The Malaysian court accused two women claiming to be princesses from an ancient Indonesian empire of entering the country illegally.
Malaysian immigration authorities arrested Puteri Lamia Roro Wiranata, 21, and Puteri Fathia Reza, 23, in a buffer zone between the sultanate of Brunei and Malaysia's Sarawak state on July 16, their attorney Shankar Ram Asnani said.
The women claimed they had been living "in exile" in Switzerland and Germany and that they were visiting Southeast Asia using passports "issued by the Sunda Democratic Empire," Shankar said.
The "empire" refers to the former monarchies of the Sundanese people in Indonesia dating back centuries - no longer recognized by Indonesia and other countries in the region.
The women managed to enter Brunei in July, but they claimed they had been forced into the buffer zone - considered by both countries to be under Malaysian jurisdiction - because they were allegedly expelled by Brunei authorities, Shankar said.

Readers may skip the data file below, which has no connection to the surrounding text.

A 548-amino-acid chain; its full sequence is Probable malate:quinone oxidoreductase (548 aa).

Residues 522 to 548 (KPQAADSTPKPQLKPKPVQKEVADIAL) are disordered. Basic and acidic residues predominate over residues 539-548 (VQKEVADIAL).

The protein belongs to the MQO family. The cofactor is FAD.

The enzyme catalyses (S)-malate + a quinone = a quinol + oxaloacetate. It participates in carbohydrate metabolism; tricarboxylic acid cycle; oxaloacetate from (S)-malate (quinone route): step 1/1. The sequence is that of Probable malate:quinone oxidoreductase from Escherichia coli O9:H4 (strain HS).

State prosecutors charged them Wednesday in Sarawak's High Court with entering Malaysia illegally and allegedly representing themselves with false travel documents, Shankar said. They face unspecified prison sentences and fines if convicted, he said.
Immigration officials familiar with the case could not immediately be contacted.
The court later scheduled hearings to begin Oct. 9, and the women were released on bail after nearly two months in the custody of police and immigration authorities, said another lawyer, Keith Chin.
At first glance, America is mired in presidential showdown, the Republicans and the Democrats are on the brink of war, BLM protesters clash with white cops, and the economy is generally in decline